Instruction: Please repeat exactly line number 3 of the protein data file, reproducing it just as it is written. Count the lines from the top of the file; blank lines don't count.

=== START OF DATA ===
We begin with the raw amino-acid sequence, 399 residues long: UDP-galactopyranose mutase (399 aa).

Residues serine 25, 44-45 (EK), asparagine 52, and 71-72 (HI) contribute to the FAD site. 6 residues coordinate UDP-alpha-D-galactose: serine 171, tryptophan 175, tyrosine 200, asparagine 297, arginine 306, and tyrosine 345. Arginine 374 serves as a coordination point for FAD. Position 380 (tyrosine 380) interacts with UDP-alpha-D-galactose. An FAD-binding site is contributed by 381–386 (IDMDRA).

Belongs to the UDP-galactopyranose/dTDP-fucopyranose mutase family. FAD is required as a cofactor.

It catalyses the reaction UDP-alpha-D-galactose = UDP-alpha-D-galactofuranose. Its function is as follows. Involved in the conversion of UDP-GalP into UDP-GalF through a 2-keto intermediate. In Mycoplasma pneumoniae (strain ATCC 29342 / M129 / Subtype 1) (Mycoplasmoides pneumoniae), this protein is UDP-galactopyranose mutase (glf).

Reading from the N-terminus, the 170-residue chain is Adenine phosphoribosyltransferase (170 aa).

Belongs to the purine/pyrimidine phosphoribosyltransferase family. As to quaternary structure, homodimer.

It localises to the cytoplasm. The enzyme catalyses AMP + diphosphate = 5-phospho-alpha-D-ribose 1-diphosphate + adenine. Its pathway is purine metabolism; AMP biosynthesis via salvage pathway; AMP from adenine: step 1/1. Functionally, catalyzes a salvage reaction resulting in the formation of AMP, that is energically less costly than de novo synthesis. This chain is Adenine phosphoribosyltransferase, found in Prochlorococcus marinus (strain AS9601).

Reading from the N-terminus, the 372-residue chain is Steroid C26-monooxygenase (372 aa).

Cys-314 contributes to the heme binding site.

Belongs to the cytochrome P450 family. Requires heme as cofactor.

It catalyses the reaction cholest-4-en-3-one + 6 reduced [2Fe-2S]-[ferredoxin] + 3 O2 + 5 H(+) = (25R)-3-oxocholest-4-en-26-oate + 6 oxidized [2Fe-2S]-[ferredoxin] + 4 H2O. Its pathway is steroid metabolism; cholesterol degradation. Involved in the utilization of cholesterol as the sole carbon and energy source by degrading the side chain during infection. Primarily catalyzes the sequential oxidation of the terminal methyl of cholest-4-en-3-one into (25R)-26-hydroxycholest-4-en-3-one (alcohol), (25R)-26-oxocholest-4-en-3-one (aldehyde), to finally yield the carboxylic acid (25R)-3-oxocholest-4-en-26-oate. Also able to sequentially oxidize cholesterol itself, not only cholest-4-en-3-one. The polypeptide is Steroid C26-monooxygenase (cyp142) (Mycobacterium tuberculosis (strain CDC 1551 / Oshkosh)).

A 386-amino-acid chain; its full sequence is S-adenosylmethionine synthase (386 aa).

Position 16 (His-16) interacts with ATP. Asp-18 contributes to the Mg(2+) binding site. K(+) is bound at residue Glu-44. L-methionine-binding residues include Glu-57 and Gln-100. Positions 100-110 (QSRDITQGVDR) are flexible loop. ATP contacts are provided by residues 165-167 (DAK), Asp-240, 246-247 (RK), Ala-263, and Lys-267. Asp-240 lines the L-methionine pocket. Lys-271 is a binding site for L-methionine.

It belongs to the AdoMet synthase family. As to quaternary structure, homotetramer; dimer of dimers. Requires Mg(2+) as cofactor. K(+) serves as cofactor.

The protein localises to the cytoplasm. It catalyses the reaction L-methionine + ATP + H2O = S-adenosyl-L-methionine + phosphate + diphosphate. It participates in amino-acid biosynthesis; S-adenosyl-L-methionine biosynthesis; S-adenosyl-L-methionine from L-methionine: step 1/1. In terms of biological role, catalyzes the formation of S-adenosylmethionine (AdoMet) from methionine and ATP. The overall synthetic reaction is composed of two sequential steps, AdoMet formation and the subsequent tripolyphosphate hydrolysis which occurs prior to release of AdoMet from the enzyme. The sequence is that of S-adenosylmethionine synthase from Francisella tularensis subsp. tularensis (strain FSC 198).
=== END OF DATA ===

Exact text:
Belongs to the UDP-galactopyranose/dTDP-fucopyranose mutase family. FAD is required as a cofactor.